Being new to the world of stepper motors, I have a Longs Stepper Motor 23HS9430 bought from eBay it's a 3.0 A 5 V motor.

Although I have been reading about the supply voltage for the motor, the controller I have, again from eBay, has a supply voltage of 9-42 V DC.

What would be the best controller and supply voltage to run the stepper? The application is a antenna controller with a worm drive gearbox connected to the hardware that moves the antennas.

  • $\begingroup$ 24 is optimal, 42 if you have problems holding position. $\endgroup$ – morbo Jan 9 '20 at 11:23
  • $\begingroup$ Assuming by controller, you mean a stepper driver....if you dont have one, gecko drivers are highly recommended...assuming budget isn’t a huge concern. How do you intend to send steps/dir signals to the controller/driver $\endgroup$ – morbo Jan 9 '20 at 11:25

I think there should be things clarified:

In short: there are 3 components needed for control. A motor, a driver, and a power supply.

When you want to use a stepper motor in a project, you need to use a stepper driver. A stepper driver takes in the STEP and DIR(ection) signals to modulate the pulses to the motor. When you are looking at the specifications of the stepper motor, what you need is a stepper driver that can power the current requirements (amperes) of the motor. Once you have a stepper driver that can supply the required current, you then need to find a power supply that can power the stepper driver.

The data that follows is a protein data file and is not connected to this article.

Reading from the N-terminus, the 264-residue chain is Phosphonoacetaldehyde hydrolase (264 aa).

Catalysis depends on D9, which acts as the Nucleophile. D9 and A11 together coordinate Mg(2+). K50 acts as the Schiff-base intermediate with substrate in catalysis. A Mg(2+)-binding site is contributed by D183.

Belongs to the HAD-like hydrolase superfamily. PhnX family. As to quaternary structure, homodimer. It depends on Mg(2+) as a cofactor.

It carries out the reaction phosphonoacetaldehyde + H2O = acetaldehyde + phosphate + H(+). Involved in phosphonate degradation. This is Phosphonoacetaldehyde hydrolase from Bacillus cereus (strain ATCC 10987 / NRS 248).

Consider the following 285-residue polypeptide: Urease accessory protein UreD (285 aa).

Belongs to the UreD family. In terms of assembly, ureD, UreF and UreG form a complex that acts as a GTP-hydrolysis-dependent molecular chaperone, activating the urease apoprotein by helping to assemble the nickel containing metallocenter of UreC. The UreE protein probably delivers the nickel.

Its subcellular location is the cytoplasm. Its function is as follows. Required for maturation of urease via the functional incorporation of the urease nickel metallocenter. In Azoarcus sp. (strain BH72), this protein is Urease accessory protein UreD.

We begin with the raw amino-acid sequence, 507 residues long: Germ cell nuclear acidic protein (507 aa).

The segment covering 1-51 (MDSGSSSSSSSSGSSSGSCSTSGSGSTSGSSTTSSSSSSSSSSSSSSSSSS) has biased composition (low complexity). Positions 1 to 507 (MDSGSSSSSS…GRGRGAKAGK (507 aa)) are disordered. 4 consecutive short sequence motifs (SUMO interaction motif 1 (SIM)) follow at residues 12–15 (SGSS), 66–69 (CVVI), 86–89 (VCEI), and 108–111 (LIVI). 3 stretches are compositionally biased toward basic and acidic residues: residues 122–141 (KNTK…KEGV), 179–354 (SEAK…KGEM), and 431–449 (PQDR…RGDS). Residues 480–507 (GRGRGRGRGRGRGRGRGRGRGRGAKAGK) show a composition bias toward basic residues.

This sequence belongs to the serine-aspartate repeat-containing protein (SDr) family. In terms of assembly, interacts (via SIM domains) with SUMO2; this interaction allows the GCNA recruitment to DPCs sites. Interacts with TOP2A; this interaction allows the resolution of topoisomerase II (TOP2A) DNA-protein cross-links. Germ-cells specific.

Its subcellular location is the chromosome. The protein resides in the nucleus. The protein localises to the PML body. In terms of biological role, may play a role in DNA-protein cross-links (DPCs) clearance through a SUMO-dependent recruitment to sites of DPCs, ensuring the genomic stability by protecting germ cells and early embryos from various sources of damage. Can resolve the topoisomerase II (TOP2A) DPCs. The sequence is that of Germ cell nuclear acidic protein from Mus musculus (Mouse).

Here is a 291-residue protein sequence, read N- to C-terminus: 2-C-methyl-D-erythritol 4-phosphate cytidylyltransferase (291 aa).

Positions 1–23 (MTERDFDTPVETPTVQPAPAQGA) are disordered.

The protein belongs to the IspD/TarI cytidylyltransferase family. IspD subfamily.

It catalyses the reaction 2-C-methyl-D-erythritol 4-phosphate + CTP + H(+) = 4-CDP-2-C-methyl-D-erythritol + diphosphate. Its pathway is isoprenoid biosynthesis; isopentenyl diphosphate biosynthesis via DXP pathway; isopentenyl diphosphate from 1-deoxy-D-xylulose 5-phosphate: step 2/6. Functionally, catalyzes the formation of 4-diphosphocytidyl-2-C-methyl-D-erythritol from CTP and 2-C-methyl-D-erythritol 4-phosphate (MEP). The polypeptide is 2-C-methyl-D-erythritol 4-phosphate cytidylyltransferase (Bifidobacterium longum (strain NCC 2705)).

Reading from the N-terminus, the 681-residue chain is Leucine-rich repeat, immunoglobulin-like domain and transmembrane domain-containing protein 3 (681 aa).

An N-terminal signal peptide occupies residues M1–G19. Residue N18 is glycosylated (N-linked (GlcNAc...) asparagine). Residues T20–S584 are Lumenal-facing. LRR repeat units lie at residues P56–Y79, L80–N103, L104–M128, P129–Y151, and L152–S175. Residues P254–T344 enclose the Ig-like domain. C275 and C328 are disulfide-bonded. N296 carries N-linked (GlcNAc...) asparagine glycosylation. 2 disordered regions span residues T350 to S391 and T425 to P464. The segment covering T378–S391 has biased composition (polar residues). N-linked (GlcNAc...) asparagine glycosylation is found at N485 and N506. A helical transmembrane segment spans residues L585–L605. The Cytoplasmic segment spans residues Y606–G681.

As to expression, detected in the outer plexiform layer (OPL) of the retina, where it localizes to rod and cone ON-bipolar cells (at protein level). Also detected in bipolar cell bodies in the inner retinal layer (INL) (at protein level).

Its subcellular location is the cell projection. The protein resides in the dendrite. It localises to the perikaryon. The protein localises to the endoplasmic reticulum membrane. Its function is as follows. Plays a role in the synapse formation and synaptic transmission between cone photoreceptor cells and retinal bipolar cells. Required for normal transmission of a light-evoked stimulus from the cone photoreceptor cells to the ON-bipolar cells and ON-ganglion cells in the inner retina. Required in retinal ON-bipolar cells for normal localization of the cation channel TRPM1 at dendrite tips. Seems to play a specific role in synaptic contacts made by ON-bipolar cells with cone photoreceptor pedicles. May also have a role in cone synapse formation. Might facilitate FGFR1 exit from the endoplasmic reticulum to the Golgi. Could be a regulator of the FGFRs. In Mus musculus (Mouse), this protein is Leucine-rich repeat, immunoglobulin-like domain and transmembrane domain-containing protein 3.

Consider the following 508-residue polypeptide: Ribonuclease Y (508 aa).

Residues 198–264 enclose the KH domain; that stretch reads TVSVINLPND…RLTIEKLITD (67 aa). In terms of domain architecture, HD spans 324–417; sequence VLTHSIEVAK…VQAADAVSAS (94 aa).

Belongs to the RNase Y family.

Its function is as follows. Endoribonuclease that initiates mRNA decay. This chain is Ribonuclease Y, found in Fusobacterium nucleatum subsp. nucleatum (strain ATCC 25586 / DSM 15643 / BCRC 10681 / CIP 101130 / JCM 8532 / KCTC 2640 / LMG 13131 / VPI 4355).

My suspicion is that the power supply you have is okay, but you need to pick out a stepper driver still. This is where I cannot answer, but rather suggest companies that make these sort of things. Circuit Specialists has stepper drivers that would fit your needs as they have high current and high precision. I suggest you do more research as any further answering would be opinionated.


I would recommend adhering to the specs of the motor for power supply.

Please see the following for driver:

  1. AMIS-30543 Stepper Motor Driver Carrier
  • 1
    $\begingroup$ Thanks for your answer but we are looking for comprehensive answers that provide some explanation and context. Very short answers cannot do this, so please edit your answer to explain why it is right. Additionally, we prefer answers to be self contained where possible. link only answers are frowned upon (as links tend to rot) & will be rendered useless if the linked-to content disappears. If you add more context and detail from the link, it is more likely that people will find your answer useful. $\endgroup$ – Greenonline May 12 '19 at 12:13

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